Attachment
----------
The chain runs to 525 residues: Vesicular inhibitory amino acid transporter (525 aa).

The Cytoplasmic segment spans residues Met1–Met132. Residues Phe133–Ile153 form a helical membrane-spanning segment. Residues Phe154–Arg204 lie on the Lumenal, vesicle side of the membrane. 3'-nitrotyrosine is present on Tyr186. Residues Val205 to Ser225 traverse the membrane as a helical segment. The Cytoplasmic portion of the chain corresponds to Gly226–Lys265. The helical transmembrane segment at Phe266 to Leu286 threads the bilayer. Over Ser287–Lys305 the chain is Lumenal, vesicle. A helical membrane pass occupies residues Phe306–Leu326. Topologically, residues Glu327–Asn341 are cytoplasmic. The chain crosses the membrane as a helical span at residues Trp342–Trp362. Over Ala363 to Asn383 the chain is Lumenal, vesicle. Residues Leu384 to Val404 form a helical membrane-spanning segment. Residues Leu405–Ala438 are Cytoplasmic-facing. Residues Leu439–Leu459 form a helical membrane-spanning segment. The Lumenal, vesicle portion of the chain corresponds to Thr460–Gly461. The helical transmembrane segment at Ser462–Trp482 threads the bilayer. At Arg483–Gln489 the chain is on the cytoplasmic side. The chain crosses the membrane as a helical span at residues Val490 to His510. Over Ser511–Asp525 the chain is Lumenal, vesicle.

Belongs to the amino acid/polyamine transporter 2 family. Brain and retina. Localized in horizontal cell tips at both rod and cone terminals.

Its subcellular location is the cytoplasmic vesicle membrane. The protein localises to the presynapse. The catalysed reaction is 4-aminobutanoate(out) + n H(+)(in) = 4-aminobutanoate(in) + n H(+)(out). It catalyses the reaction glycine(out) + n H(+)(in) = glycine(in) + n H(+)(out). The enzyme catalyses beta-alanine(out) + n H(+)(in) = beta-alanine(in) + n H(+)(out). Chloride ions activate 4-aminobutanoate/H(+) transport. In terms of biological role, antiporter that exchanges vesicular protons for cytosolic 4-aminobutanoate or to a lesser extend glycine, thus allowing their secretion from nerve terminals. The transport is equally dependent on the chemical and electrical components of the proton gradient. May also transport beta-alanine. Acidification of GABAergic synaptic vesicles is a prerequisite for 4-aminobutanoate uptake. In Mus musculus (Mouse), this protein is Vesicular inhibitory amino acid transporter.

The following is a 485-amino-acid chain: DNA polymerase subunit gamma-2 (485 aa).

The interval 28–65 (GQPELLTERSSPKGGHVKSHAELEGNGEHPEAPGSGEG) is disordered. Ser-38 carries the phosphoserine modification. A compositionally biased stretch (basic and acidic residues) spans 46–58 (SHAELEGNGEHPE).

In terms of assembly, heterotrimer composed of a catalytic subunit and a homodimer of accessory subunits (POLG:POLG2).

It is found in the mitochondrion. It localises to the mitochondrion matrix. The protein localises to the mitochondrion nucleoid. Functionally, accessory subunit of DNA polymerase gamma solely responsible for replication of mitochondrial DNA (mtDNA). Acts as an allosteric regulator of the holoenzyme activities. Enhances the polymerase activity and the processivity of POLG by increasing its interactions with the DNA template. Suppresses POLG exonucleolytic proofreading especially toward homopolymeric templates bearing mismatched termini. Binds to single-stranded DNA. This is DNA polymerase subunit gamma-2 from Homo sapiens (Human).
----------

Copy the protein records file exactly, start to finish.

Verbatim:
The chain runs to 525 residues: Vesicular inhibitory amino acid transporter (525 aa).

The Cytoplasmic segment spans residues Met1–Met132. Residues Phe133–Ile153 form a helical membrane-spanning segment. Residues Phe154–Arg204 lie on the Lumenal, vesicle side of the membrane. 3'-nitrotyrosine is present on Tyr186. Residues Val205 to Ser225 traverse the membrane as a helical segment. The Cytoplasmic portion of the chain corresponds to Gly226–Lys265. The helical transmembrane segment at Phe266 to Leu286 threads the bilayer. Over Ser287–Lys305 the chain is Lumenal, vesicle. A helical membrane pass occupies residues Phe306–Leu326. Topologically, residues Glu327–Asn341 are cytoplasmic. The chain crosses the membrane as a helical span at residues Trp342–Trp362. Over Ala363 to Asn383 the chain is Lumenal, vesicle. Residues Leu384 to Val404 form a helical membrane-spanning segment. Residues Leu405–Ala438 are Cytoplasmic-facing. Residues Leu439–Leu459 form a helical membrane-spanning segment. The Lumenal, vesicle portion of the chain corresponds to Thr460–Gly461. The helical transmembrane segment at Ser462–Trp482 threads the bilayer. At Arg483–Gln489 the chain is on the cytoplasmic side. The chain crosses the membrane as a helical span at residues Val490 to His510. Over Ser511–Asp525 the chain is Lumenal, vesicle.

Belongs to the amino acid/polyamine transporter 2 family. Brain and retina. Localized in horizontal cell tips at both rod and cone terminals.

Its subcellular location is the cytoplasmic vesicle membrane. The protein localises to the presynapse. The catalysed reaction is 4-aminobutanoate(out) + n H(+)(in) = 4-aminobutanoate(in) + n H(+)(out). It catalyses the reaction glycine(out) + n H(+)(in) = glycine(in) + n H(+)(out). The enzyme catalyses beta-alanine(out) + n H(+)(in) = beta-alanine(in) + n H(+)(out). Chloride ions activate 4-aminobutanoate/H(+) transport. In terms of biological role, antiporter that exchanges vesicular protons for cytosolic 4-aminobutanoate or to a lesser extend glycine, thus allowing their secretion from nerve terminals. The transport is equally dependent on the chemical and electrical components of the proton gradient. May also transport beta-alanine. Acidification of GABAergic synaptic vesicles is a prerequisite for 4-aminobutanoate uptake. In Mus musculus (Mouse), this protein is Vesicular inhibitory amino acid transporter.

The following is a 485-amino-acid chain: DNA polymerase subunit gamma-2 (485 aa).

The interval 28–65 (GQPELLTERSSPKGGHVKSHAELEGNGEHPEAPGSGEG) is disordered. Ser-38 carries the phosphoserine modification. A compositionally biased stretch (basic and acidic residues) spans 46–58 (SHAELEGNGEHPE).

In terms of assembly, heterotrimer composed of a catalytic subunit and a homodimer of accessory subunits (POLG:POLG2).

It is found in the mitochondrion. It localises to the mitochondrion matrix. The protein localises to the mitochondrion nucleoid. Functionally, accessory subunit of DNA polymerase gamma solely responsible for replication of mitochondrial DNA (mtDNA). Acts as an allosteric regulator of the holoenzyme activities. Enhances the polymerase activity and the processivity of POLG by increasing its interactions with the DNA template. Suppresses POLG exonucleolytic proofreading especially toward homopolymeric templates bearing mismatched termini. Binds to single-stranded DNA. This is DNA polymerase subunit gamma-2 from Homo sapiens (Human).